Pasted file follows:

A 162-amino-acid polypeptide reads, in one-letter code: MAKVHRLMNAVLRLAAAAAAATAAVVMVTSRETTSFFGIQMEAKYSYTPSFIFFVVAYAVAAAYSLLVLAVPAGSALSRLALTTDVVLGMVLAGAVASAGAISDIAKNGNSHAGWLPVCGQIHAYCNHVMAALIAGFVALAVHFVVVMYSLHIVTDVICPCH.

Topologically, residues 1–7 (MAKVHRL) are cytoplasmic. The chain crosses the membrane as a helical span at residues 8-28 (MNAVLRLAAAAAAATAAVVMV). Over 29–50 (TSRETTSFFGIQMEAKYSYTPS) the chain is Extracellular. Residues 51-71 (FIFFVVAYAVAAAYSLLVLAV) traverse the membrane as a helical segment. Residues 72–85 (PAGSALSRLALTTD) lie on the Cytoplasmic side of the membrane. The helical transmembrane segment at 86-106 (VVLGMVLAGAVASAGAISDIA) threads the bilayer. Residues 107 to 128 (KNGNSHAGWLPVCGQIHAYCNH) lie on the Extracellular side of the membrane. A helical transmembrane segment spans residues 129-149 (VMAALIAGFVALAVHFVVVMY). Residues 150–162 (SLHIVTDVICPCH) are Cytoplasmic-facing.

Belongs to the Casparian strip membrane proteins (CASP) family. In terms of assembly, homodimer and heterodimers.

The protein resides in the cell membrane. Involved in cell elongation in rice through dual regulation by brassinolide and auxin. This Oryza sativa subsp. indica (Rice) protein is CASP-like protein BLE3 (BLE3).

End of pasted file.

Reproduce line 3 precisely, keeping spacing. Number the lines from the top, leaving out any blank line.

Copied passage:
Belongs to the Casparian strip membrane proteins (CASP) family. In terms of assembly, homodimer and heterodimers.